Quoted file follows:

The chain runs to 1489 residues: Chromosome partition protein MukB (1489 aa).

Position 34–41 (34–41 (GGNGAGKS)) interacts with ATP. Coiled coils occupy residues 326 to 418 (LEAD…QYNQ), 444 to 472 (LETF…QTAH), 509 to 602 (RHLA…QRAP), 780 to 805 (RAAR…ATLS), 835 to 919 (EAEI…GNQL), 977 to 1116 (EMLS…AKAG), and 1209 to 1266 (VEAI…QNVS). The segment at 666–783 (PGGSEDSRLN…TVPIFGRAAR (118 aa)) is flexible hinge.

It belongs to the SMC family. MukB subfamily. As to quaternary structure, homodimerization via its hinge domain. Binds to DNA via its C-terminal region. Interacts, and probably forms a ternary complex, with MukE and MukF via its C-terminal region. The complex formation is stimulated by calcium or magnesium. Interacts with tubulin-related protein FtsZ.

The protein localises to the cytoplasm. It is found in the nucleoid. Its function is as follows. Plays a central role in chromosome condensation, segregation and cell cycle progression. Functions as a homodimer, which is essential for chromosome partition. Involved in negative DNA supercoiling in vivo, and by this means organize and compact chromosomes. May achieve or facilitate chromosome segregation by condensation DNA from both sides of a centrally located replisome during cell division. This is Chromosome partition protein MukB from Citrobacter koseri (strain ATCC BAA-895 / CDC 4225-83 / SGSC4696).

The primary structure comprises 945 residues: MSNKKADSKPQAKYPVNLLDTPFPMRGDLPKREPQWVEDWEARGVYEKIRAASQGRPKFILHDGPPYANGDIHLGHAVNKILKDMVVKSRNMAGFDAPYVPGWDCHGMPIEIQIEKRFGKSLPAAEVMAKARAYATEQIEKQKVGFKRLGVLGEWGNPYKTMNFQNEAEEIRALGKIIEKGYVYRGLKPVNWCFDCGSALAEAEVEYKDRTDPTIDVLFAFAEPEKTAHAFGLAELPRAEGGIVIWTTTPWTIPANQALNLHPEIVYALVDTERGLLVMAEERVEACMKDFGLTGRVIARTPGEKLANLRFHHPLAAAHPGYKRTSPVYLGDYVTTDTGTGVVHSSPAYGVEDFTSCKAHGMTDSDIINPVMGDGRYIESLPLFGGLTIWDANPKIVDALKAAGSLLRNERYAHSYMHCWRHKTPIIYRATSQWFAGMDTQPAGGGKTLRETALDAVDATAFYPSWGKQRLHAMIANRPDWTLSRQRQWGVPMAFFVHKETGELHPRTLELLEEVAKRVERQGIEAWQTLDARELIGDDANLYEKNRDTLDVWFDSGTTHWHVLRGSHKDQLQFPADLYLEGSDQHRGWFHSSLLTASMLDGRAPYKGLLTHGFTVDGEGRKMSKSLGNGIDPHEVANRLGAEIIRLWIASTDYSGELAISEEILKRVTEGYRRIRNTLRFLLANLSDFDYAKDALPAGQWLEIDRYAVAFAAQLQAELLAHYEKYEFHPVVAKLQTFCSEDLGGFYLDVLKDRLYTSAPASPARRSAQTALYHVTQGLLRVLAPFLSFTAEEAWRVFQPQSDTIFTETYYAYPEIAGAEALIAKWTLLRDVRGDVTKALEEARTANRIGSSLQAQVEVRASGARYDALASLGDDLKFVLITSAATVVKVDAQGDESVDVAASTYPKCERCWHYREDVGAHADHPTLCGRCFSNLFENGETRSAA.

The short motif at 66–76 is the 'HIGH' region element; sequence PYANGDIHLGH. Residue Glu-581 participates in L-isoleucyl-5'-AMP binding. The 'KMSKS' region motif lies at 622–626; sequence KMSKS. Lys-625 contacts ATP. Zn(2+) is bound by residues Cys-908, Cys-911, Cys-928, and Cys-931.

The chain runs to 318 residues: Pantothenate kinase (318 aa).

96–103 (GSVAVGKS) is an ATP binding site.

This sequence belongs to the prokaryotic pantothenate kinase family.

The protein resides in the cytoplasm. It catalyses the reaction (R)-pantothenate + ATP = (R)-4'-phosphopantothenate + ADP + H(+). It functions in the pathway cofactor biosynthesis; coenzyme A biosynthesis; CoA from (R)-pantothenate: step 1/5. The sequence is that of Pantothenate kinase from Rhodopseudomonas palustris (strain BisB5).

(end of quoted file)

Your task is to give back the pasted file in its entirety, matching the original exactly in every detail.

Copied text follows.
The chain runs to 1489 residues: Chromosome partition protein MukB (1489 aa).

Position 34–41 (34–41 (GGNGAGKS)) interacts with ATP. Coiled coils occupy residues 326 to 418 (LEAD…QYNQ), 444 to 472 (LETF…QTAH), 509 to 602 (RHLA…QRAP), 780 to 805 (RAAR…ATLS), 835 to 919 (EAEI…GNQL), 977 to 1116 (EMLS…AKAG), and 1209 to 1266 (VEAI…QNVS). The segment at 666–783 (PGGSEDSRLN…TVPIFGRAAR (118 aa)) is flexible hinge.

It belongs to the SMC family. MukB subfamily. As to quaternary structure, homodimerization via its hinge domain. Binds to DNA via its C-terminal region. Interacts, and probably forms a ternary complex, with MukE and MukF via its C-terminal region. The complex formation is stimulated by calcium or magnesium. Interacts with tubulin-related protein FtsZ.

The protein localises to the cytoplasm. It is found in the nucleoid. Its function is as follows. Plays a central role in chromosome condensation, segregation and cell cycle progression. Functions as a homodimer, which is essential for chromosome partition. Involved in negative DNA supercoiling in vivo, and by this means organize and compact chromosomes. May achieve or facilitate chromosome segregation by condensation DNA from both sides of a centrally located replisome during cell division. This is Chromosome partition protein MukB from Citrobacter koseri (strain ATCC BAA-895 / CDC 4225-83 / SGSC4696).

The primary structure comprises 945 residues: MSNKKADSKPQAKYPVNLLDTPFPMRGDLPKREPQWVEDWEARGVYEKIRAASQGRPKFILHDGPPYANGDIHLGHAVNKILKDMVVKSRNMAGFDAPYVPGWDCHGMPIEIQIEKRFGKSLPAAEVMAKARAYATEQIEKQKVGFKRLGVLGEWGNPYKTMNFQNEAEEIRALGKIIEKGYVYRGLKPVNWCFDCGSALAEAEVEYKDRTDPTIDVLFAFAEPEKTAHAFGLAELPRAEGGIVIWTTTPWTIPANQALNLHPEIVYALVDTERGLLVMAEERVEACMKDFGLTGRVIARTPGEKLANLRFHHPLAAAHPGYKRTSPVYLGDYVTTDTGTGVVHSSPAYGVEDFTSCKAHGMTDSDIINPVMGDGRYIESLPLFGGLTIWDANPKIVDALKAAGSLLRNERYAHSYMHCWRHKTPIIYRATSQWFAGMDTQPAGGGKTLRETALDAVDATAFYPSWGKQRLHAMIANRPDWTLSRQRQWGVPMAFFVHKETGELHPRTLELLEEVAKRVERQGIEAWQTLDARELIGDDANLYEKNRDTLDVWFDSGTTHWHVLRGSHKDQLQFPADLYLEGSDQHRGWFHSSLLTASMLDGRAPYKGLLTHGFTVDGEGRKMSKSLGNGIDPHEVANRLGAEIIRLWIASTDYSGELAISEEILKRVTEGYRRIRNTLRFLLANLSDFDYAKDALPAGQWLEIDRYAVAFAAQLQAELLAHYEKYEFHPVVAKLQTFCSEDLGGFYLDVLKDRLYTSAPASPARRSAQTALYHVTQGLLRVLAPFLSFTAEEAWRVFQPQSDTIFTETYYAYPEIAGAEALIAKWTLLRDVRGDVTKALEEARTANRIGSSLQAQVEVRASGARYDALASLGDDLKFVLITSAATVVKVDAQGDESVDVAASTYPKCERCWHYREDVGAHADHPTLCGRCFSNLFENGETRSAA.

The short motif at 66–76 is the 'HIGH' region element; sequence PYANGDIHLGH. Residue Glu-581 participates in L-isoleucyl-5'-AMP binding. The 'KMSKS' region motif lies at 622–626; sequence KMSKS. Lys-625 contacts ATP. Zn(2+) is bound by residues Cys-908, Cys-911, Cys-928, and Cys-931.

The chain runs to 318 residues: Pantothenate kinase (318 aa).

96–103 (GSVAVGKS) is an ATP binding site.

This sequence belongs to the prokaryotic pantothenate kinase family.

The protein resides in the cytoplasm. It catalyses the reaction (R)-pantothenate + ATP = (R)-4'-phosphopantothenate + ADP + H(+). It functions in the pathway cofactor biosynthesis; coenzyme A biosynthesis; CoA from (R)-pantothenate: step 1/5. The sequence is that of Pantothenate kinase from Rhodopseudomonas palustris (strain BisB5).